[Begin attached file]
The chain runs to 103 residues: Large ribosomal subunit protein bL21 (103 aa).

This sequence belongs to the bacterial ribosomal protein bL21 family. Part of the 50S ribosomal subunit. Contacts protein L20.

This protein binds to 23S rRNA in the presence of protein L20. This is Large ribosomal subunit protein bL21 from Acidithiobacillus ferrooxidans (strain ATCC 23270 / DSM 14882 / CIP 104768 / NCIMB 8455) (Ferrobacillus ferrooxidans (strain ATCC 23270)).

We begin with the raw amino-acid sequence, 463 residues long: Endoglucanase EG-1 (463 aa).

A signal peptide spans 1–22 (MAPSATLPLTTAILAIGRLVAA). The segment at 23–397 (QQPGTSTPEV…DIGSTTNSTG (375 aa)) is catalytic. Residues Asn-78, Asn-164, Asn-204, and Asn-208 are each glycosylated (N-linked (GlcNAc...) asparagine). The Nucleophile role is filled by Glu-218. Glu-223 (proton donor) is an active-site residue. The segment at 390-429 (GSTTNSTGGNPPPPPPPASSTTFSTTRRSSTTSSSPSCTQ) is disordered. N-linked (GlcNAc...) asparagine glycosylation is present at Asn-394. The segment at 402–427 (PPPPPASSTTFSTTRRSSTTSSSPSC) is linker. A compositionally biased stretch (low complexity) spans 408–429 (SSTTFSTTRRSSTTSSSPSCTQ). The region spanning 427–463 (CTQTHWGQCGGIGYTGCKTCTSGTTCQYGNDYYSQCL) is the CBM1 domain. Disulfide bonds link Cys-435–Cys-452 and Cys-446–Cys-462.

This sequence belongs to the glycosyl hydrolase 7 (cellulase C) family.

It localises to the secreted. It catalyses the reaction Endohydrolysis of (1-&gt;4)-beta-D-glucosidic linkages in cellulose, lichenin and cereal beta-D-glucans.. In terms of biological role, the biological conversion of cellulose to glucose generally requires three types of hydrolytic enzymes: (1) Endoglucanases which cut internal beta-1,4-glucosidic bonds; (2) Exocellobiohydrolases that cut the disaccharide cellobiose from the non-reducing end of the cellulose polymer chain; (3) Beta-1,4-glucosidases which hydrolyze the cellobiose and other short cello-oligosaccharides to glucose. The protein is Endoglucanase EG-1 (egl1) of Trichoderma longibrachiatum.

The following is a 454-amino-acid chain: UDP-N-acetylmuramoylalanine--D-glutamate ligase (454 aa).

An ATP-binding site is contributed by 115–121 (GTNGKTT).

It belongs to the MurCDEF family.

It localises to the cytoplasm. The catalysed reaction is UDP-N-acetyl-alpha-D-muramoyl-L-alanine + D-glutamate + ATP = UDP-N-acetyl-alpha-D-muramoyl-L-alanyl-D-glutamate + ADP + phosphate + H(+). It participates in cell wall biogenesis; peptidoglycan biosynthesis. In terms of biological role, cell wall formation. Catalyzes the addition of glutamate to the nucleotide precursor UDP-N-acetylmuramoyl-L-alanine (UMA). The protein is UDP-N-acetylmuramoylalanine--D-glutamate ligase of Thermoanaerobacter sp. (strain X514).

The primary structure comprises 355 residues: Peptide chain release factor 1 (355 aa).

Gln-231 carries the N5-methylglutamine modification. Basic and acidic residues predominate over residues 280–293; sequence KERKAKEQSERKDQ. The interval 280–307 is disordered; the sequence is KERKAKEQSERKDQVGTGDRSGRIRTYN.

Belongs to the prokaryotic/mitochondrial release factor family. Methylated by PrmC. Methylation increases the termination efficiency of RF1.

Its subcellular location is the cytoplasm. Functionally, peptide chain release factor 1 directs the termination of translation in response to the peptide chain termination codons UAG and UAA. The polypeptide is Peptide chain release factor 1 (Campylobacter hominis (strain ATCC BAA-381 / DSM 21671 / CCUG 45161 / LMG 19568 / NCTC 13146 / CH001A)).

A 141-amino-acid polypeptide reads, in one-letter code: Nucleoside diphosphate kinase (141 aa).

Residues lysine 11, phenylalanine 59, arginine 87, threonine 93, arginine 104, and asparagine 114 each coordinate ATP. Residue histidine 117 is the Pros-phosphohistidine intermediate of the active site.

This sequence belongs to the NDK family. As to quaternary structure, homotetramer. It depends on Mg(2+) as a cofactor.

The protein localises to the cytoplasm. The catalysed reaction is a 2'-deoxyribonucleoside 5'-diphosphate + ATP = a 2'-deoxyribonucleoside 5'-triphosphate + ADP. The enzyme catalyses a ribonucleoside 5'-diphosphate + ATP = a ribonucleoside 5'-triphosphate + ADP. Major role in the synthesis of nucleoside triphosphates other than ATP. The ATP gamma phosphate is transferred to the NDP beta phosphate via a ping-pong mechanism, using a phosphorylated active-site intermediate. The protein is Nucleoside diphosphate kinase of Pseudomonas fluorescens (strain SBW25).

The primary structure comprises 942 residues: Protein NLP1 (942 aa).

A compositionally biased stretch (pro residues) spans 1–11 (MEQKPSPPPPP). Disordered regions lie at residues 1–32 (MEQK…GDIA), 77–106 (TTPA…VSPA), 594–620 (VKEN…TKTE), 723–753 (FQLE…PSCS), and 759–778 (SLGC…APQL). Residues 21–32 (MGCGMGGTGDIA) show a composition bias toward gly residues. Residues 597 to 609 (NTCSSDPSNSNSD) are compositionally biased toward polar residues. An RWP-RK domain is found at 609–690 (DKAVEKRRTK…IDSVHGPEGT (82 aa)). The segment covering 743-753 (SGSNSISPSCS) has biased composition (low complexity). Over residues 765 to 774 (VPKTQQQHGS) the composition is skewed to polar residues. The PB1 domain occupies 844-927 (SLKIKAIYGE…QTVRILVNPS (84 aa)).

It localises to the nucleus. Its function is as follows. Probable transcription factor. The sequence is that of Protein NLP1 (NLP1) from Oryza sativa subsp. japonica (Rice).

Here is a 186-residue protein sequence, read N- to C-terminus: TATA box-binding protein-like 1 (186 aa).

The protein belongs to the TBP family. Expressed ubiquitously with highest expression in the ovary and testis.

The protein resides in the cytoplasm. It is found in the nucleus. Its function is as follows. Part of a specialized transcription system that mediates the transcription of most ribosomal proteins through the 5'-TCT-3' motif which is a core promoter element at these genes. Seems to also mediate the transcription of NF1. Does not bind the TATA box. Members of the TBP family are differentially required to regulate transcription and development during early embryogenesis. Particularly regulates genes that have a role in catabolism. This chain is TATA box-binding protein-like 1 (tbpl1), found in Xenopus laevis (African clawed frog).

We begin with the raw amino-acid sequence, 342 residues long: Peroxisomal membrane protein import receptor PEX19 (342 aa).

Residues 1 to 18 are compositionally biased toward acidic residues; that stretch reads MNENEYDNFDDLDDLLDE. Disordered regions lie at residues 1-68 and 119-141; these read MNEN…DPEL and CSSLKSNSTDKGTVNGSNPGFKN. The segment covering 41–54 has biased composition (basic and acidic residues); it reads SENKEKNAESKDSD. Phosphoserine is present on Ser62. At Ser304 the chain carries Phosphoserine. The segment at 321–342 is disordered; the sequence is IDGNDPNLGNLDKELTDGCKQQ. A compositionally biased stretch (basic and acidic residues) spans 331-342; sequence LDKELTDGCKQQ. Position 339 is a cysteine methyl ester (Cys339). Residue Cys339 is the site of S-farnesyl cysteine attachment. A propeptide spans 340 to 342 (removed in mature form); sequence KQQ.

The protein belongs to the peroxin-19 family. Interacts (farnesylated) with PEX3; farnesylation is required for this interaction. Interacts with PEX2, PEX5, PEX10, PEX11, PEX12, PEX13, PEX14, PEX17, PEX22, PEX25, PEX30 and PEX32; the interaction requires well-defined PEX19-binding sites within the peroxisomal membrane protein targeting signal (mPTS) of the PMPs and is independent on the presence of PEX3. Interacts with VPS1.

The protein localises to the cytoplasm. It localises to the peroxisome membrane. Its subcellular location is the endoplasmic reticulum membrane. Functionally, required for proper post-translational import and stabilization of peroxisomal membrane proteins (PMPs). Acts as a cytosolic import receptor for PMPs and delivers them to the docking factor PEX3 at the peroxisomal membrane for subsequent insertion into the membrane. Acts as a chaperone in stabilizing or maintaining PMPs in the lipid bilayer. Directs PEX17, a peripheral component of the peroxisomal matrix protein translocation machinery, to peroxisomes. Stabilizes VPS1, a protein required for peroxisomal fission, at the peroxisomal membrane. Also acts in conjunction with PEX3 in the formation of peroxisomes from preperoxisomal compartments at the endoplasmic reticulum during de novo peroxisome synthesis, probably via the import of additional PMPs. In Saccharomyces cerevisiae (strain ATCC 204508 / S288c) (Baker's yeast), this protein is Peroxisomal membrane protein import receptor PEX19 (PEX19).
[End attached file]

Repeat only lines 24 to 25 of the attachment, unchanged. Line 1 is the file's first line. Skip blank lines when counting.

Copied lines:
The protein belongs to the TBP family. Expressed ubiquitously with highest expression in the ovary and testis.

The protein resides in the cytoplasm. It is found in the nucleus. Its function is as follows. Part of a specialized transcription system that mediates the transcription of most ribosomal proteins through the 5'-TCT-3' motif which is a core promoter element at these genes. Seems to also mediate the transcription of NF1. Does not bind the TATA box. Members of the TBP family are differentially required to regulate transcription and development during early embryogenesis. Particularly regulates genes that have a role in catabolism. This chain is TATA box-binding protein-like 1 (tbpl1), found in Xenopus laevis (African clawed frog).